And even so, the ship is still a wreck, with fires and massive puncture holes all along its frame

Chiaki’s dad calls the ship and immediately begins embarrassing his daughter, as he is duty-bound to do

Though Coory is generally content to exist as some kind of indigenous gremlin nesting in the Bentenmaru’s comms center, she’s apparently also quite capable of hammering on the sex appeal for a good parts deal before retreating to her blanket cave

Marika is requesting upgrades to the ship’s communication systems that will allow them to command a whole fleet. From mild-mannered high school student to leader of the new pirate alliance in like three months, she’s really mapping a terrifying trajectory here

“When they set their course for the pirate nest, the rest was up to them. It’s not your fault.” Marika has also officially passed the threshold of her actions lacking a body count, as it seems several pirate vessels have already been lost in their attempts to reach the meeting ground

But crucially, she’s still not letting this responsibility change her attitude or ambition. She’s still making jokes after the crew enjoys a meal, and thus still serving as a beacon of confidence for all her subordinates to believe in

And for her part, Chiaki has stopped naturally distrusting Marika’s seemingly erratic instincts, and is now merely intrigued to see what Marika has in mind

Oh shit, the enemy pilot is here! And with Marika being Marika, she still extends this enemy a bright smile

Apparently the pilot’s name is Quartz Christie, and her ship is indeed an Alpha Prototype. Piracy’s on the ropes here, but if they can somehow outmaneuver Quartz and her ship specifically, they might be able to defuse this conflict altogether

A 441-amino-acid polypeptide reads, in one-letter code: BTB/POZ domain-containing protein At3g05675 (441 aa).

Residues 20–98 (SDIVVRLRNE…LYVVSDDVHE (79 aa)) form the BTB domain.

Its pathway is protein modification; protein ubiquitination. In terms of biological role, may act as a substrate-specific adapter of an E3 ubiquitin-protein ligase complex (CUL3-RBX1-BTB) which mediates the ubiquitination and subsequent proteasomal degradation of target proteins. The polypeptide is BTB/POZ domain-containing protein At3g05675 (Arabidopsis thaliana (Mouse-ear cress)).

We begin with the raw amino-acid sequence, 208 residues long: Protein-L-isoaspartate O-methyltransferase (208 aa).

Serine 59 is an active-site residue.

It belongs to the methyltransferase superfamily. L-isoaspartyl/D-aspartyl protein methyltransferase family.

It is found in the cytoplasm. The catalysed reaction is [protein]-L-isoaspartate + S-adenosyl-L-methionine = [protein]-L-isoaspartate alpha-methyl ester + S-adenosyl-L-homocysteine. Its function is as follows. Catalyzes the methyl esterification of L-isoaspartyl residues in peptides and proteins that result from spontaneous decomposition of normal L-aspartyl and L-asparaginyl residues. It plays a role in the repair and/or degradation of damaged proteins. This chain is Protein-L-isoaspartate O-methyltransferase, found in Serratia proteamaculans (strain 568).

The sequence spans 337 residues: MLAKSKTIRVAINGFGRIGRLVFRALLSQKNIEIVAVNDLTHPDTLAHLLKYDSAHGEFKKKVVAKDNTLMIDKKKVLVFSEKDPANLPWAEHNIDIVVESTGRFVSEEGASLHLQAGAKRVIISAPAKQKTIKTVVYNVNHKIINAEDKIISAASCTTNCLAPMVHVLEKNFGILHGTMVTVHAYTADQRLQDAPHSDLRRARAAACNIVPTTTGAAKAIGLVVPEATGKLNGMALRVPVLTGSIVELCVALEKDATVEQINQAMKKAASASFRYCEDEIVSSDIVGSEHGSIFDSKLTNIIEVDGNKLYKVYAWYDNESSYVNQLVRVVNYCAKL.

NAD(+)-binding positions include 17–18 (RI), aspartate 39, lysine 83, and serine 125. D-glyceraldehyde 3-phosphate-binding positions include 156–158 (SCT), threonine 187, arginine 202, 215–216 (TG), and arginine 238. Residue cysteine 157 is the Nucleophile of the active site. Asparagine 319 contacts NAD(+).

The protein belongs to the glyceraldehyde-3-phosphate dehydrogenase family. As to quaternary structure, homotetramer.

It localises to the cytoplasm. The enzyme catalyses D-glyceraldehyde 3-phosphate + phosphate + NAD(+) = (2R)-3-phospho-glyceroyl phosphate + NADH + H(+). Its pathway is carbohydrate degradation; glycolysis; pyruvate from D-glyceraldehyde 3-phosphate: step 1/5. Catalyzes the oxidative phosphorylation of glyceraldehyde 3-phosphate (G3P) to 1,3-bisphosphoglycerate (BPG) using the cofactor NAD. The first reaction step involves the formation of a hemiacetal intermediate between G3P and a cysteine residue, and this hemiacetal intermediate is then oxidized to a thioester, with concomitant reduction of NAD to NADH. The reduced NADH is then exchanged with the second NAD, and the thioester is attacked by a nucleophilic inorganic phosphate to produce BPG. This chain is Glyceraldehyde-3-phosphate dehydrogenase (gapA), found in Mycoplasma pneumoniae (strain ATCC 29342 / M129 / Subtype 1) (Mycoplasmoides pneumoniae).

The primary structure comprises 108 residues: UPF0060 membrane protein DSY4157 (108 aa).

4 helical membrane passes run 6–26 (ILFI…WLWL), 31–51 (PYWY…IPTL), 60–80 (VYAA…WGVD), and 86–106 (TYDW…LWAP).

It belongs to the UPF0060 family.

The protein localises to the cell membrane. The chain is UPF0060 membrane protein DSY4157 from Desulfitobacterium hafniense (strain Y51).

Quartz states that she has no particular enmity against pirates, but her further statements seem to contradict this – it seems like she believes scientific and economic progress are inherently noble pursuits, and that by clinging to the embers of an old era, modern pirates are thus “unneeded” and fit to be destroyed

She serves as a useful way to put a human face and motivation on a process that tends to be significantly less personal. It is not generally animosity that causes capitalism to destroy old traditions, but simply a total indifference to anything that does not generate the most possible profit. Individuals can be pleaded or bargained with, but the quest for perpetual economic growth cannot be reasoned with

“It seems we do have a spy.” The episode has consistently been offering little moments of ambiguity regarding Kane’s motives, which personally makes me suspicious that the show is intentionally overselling a red herring, and Kane isn’t actually the spy

Oh my god, why did they send the fortune telling crewmate to tail him, she’s barely less conspicuous than Schnitzer

Yep, it turns out Luca the fortune teller had actually been replaced by an android, and Kane was innocent. You’re not fooling me with that shit, Bodacious Space Pirates!

But apparently Kane does have some secrets of his own

And we end on one final bombshell reveal, as we learn Ririka is actually sailing with Ironbeard towards the pirate nest!

And Done

Whoo, what a goddamn tumultuous episode that was! We got more actual space combat than nearly the rest of the series combined, with all of the careful work spent illustrating both the mechanics of space flight and the individual crewmates of the Bentenmaru coming home to roost. It feels like we’ve truly moved beyond the novelty of “a high schooler is doing what,” and can now enjoy the excitement and camaraderie of Marika and her crew in full alignment, demonstrating with their every cunning play the efficacy of an accomplished pirate crew. Bodacious Space Pirates has built an unimpeachably sturdy dramatic foundation, and now illustrates with its every turn the unique satisfaction of properly grounded characters and conflicts. I can’t wait to see what’s next.